As Hispanic Heritage Month gets underway, I look forward to the abundance of good that we can celebrate about Latinx heritage. The wet serape on our fiesta, however, is how the United States treats immigrants from Latin America. It’s a time of tension, fear, and danger. I don’t personally have safety concerns because I am a U.S. citizen, and I don’t look very Latina so I’m not at risk of being accidentally swept up in an ICE raid. My kids appear lightly ethnic, and my extended family is either in Mexico or legally residing in the States. My direct friends and family are safe. I am very aware of this privilege.
My extended Hispanic community is at risk, however, and I feel powerless to help. Children are dying. Legal processes are thwarted. Legal residents are unfairly targeted. Illegal immigrants are treated abhorrently. My anger and my empathy abound, but it’s not enough. All around me, the world is unravelling. I feel overwhelmed to the point of inaction – small and powerless against huge systemic problems. It makes me numb. But if I stay that way, numb but safe in my privileged world, I risk inaction.
I’m stressed because my future employment is uncertain. As the primary breadwinner, this puts my family at risk. I feel under-resourced and emotionally exhausted. With these heavy weights on my mind, where do I find time and energy to take action on the many social issues, the figurative fires to fight, the inequities that I wish to extinguish?
I find clarity and strength in voting: in elections and with my dollars. I have added the office phone numbers for my Senators and Representatives into my cell phone. When I have an opinion, I take two minutes and call them. I have a note on my weekly “to do” list just to make sure I stay engaged. Yes, I can set aside at least those six minutes each week to make three calls.
I use my money to support causes that matter to me, and I patronize businesses that fight for what I believe in.
Voting with my dollars potentially has more power. In addition to pressing social issues, I still have to run a household. I have to grocery shop, make online purchases, clothe my kids, pay the mortgage, and deal with medical expenses. I am blessed to have the resources to afford these things. So, I use my money to support causes that matter to me, and I patronize businesses that fight for what I believe in. The idea of voting with my dollars is one that companies cater to – even reference – in their brand efforts (examples: 1, 2, 3, and 4). Symantec does it too.
I buy my skincare products at The Body Shop because they support the environment and fair trade. I value my Adobe subscription because they support sustainability and educational endeavors. I enjoy Starbucks’ lattes because they support an array of causes that I believe in. I shop at many companies that advocate for the LGBTQ community.
I also do the reverse. If a corporation is supporting people and causes that I disagree with, I stop giving them my money. I switched my brand of paper towels because I disagree with the company’s views on climate change. I refuse to shop at a certain retailer because they underpay and underpromote minorities while also undermining local businesses.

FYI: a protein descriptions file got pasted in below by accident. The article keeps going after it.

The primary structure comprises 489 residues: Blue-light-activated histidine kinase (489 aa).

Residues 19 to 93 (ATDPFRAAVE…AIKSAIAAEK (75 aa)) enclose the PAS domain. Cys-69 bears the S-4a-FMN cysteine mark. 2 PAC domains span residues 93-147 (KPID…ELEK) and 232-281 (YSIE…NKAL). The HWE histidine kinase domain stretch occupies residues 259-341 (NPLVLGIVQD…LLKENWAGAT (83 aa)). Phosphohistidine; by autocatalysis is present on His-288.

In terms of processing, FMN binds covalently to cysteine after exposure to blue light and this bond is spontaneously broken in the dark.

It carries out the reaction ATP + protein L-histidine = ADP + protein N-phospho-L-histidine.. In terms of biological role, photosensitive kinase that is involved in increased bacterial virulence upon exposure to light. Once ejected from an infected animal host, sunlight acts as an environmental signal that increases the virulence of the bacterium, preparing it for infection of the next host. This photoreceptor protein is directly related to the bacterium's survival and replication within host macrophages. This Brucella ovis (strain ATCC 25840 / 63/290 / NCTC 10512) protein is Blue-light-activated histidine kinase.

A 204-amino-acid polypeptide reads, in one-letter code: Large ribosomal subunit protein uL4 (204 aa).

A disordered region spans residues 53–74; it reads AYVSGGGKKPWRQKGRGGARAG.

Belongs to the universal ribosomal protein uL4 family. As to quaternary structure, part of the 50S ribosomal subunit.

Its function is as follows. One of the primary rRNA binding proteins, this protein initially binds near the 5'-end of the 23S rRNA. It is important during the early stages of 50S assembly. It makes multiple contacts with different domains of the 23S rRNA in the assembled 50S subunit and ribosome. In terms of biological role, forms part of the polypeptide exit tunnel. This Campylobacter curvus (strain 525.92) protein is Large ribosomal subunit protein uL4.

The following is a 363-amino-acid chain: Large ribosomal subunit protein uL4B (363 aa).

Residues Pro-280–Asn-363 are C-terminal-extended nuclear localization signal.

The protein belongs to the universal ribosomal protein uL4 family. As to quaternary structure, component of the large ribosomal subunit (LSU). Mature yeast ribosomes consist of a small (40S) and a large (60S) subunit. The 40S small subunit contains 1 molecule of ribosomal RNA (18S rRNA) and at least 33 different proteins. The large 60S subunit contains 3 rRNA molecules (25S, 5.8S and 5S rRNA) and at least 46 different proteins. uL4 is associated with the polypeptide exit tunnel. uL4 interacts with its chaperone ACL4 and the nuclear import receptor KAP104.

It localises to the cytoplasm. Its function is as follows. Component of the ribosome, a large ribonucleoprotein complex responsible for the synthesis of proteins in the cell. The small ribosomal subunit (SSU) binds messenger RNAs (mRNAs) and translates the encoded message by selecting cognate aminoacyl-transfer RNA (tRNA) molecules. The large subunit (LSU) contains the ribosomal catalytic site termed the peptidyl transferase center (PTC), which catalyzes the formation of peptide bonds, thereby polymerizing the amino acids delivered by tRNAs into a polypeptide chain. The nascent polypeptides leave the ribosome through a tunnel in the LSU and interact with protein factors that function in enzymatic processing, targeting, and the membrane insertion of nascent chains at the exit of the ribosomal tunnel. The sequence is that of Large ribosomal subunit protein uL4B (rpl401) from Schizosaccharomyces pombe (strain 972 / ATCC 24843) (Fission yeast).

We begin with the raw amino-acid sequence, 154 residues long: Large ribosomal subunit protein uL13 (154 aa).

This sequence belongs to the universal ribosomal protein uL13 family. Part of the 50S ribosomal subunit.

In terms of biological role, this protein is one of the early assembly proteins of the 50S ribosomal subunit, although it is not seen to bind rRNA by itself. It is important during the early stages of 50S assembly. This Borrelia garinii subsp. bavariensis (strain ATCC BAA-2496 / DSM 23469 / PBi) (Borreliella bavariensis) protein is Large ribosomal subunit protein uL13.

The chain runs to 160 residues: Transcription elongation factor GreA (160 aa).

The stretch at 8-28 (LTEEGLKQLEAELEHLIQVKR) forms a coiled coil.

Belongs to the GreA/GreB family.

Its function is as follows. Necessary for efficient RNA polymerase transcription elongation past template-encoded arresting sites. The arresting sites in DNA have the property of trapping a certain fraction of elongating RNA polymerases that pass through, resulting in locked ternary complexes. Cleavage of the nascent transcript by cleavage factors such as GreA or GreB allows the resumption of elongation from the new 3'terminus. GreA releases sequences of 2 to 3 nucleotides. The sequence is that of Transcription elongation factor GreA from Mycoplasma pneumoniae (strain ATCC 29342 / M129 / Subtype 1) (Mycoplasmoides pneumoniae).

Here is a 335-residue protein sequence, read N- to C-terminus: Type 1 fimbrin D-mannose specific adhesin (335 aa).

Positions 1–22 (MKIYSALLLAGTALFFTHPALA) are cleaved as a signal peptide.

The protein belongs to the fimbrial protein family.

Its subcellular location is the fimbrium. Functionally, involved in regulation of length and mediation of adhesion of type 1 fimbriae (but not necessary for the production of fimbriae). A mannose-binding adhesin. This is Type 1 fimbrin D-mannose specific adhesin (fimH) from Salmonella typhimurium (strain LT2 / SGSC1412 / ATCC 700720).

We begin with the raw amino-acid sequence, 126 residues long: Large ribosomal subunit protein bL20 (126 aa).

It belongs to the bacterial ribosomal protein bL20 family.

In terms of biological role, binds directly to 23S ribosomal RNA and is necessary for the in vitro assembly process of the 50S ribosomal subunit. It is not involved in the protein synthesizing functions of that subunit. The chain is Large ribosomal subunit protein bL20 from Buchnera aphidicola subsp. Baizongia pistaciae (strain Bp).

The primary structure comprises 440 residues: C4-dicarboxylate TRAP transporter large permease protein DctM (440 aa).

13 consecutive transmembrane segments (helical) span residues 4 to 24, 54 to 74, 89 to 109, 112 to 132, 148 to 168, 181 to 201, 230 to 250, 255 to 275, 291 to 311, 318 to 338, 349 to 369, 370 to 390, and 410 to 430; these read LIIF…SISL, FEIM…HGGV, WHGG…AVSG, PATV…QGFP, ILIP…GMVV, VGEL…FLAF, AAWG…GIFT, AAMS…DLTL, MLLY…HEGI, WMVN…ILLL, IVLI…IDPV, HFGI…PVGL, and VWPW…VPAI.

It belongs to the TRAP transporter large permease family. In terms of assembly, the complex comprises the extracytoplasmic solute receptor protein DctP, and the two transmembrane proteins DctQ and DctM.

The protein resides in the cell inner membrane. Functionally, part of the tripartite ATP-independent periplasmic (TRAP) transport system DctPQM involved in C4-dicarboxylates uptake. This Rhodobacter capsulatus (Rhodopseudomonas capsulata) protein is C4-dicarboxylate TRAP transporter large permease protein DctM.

You can do this too. Open Secrets track where politicians get their funding. How Much provides a visual summary of similar information. Done Good organizes products and companies that align to your values. The left-leaning Grab Your Wallet lists specific reasons you might reconsider supporting a certain company. Don’t like a certain billionaire’s point of view? Google them and their companies and make your own personal boycott list. Look for ways you can support your values with your dollars.
Don’t like a certain billionaire’s point of view? Google them and their companies and make your own personal boycott list. Look for ways you can support your values with your dollars.
Is my approach flawed? Certainly. Am I perfect? No. Sometimes I make hard choices. Nonetheless, at least I am doing something, besides feeling numb and overwhelmed. I stay engaged by using the resources available to me. I refuse to be complicit through my inactivity. For Hispanic Heritage month, I will certainly celebrate my culture. Also important is taking action to preserve the rights and dignity of Hispanic people everywhere.
I wish I could do more. If I could, I would reunite detained immigrant children with their families, find a path to citizenship for DACA/DREAMers, and create humane immigration and asylum processes. But these things are not in my power. What is in my power is to vote with my ballot and vote with my dollars.
To celebrate Hispanic Heritage month, I invite you to look for ways to support treating all people with humanity and dignity. Inspiration is everywhere: learn about nine-year-old activist Sophie Cruz (pictured above), or take in works by actress/philanthropist Gina Rodriguez and actress/activist Eva Longoria. Whatever you choose to do, know that Latinx people have $1.5 trillion dollars in annual buying power. That’s a lot of potential dollars that can be used to influence social change.
How are you going to support Hispanic Heritage this month – and always?
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